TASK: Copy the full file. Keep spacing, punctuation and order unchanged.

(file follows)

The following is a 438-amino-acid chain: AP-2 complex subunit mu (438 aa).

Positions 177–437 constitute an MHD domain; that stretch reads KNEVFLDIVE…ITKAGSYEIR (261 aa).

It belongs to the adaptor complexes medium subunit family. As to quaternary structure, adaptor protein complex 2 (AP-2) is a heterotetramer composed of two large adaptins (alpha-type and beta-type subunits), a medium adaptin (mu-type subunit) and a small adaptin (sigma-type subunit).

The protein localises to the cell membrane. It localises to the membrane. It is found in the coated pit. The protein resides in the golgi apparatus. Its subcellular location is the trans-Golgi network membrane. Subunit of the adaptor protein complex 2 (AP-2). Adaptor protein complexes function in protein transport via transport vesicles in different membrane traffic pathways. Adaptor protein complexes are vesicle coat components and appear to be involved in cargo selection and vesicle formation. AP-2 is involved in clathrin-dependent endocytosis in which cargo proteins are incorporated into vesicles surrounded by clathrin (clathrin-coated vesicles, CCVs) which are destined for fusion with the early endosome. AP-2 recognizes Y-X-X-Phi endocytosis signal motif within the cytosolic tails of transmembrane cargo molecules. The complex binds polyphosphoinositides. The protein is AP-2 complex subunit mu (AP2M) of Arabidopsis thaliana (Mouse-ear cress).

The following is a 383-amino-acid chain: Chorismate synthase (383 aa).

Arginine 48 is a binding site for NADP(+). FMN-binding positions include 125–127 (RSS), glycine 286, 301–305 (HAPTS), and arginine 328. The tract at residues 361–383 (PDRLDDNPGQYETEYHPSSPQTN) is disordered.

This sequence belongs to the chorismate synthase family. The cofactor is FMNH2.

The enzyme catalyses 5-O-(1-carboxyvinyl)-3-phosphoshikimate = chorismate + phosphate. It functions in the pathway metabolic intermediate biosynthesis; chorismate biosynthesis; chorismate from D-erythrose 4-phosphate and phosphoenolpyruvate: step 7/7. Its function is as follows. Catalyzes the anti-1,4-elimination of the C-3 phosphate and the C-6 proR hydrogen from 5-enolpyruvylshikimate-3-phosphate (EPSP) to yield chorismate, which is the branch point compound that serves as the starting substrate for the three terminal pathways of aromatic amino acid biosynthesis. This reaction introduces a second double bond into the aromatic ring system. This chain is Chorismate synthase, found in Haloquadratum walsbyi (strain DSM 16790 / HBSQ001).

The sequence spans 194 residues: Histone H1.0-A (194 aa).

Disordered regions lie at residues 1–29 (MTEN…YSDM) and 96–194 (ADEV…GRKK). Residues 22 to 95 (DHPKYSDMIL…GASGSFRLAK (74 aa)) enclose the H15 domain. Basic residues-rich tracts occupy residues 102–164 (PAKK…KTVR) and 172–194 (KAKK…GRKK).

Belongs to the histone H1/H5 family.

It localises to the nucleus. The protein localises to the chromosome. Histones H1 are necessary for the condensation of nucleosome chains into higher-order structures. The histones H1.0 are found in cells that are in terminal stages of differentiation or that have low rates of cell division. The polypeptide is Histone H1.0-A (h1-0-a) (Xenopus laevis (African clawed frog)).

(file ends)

The following is a 438-amino-acid chain: AP-2 complex subunit mu (438 aa).

Positions 177–437 constitute an MHD domain; that stretch reads KNEVFLDIVE…ITKAGSYEIR (261 aa).

It belongs to the adaptor complexes medium subunit family. As to quaternary structure, adaptor protein complex 2 (AP-2) is a heterotetramer composed of two large adaptins (alpha-type and beta-type subunits), a medium adaptin (mu-type subunit) and a small adaptin (sigma-type subunit).

The protein localises to the cell membrane. It localises to the membrane. It is found in the coated pit. The protein resides in the golgi apparatus. Its subcellular location is the trans-Golgi network membrane. Subunit of the adaptor protein complex 2 (AP-2). Adaptor protein complexes function in protein transport via transport vesicles in different membrane traffic pathways. Adaptor protein complexes are vesicle coat components and appear to be involved in cargo selection and vesicle formation. AP-2 is involved in clathrin-dependent endocytosis in which cargo proteins are incorporated into vesicles surrounded by clathrin (clathrin-coated vesicles, CCVs) which are destined for fusion with the early endosome. AP-2 recognizes Y-X-X-Phi endocytosis signal motif within the cytosolic tails of transmembrane cargo molecules. The complex binds polyphosphoinositides. The protein is AP-2 complex subunit mu (AP2M) of Arabidopsis thaliana (Mouse-ear cress).

The following is a 383-amino-acid chain: Chorismate synthase (383 aa).

Arginine 48 is a binding site for NADP(+). FMN-binding positions include 125–127 (RSS), glycine 286, 301–305 (HAPTS), and arginine 328. The tract at residues 361–383 (PDRLDDNPGQYETEYHPSSPQTN) is disordered.

This sequence belongs to the chorismate synthase family. The cofactor is FMNH2.

The enzyme catalyses 5-O-(1-carboxyvinyl)-3-phosphoshikimate = chorismate + phosphate. It functions in the pathway metabolic intermediate biosynthesis; chorismate biosynthesis; chorismate from D-erythrose 4-phosphate and phosphoenolpyruvate: step 7/7. Its function is as follows. Catalyzes the anti-1,4-elimination of the C-3 phosphate and the C-6 proR hydrogen from 5-enolpyruvylshikimate-3-phosphate (EPSP) to yield chorismate, which is the branch point compound that serves as the starting substrate for the three terminal pathways of aromatic amino acid biosynthesis. This reaction introduces a second double bond into the aromatic ring system. This chain is Chorismate synthase, found in Haloquadratum walsbyi (strain DSM 16790 / HBSQ001).

The sequence spans 194 residues: Histone H1.0-A (194 aa).

Disordered regions lie at residues 1–29 (MTEN…YSDM) and 96–194 (ADEV…GRKK). Residues 22 to 95 (DHPKYSDMIL…GASGSFRLAK (74 aa)) enclose the H15 domain. Basic residues-rich tracts occupy residues 102–164 (PAKK…KTVR) and 172–194 (KAKK…GRKK).

Belongs to the histone H1/H5 family.

It localises to the nucleus. The protein localises to the chromosome. Histones H1 are necessary for the condensation of nucleosome chains into higher-order structures. The histones H1.0 are found in cells that are in terminal stages of differentiation or that have low rates of cell division. The polypeptide is Histone H1.0-A (h1-0-a) (Xenopus laevis (African clawed frog)).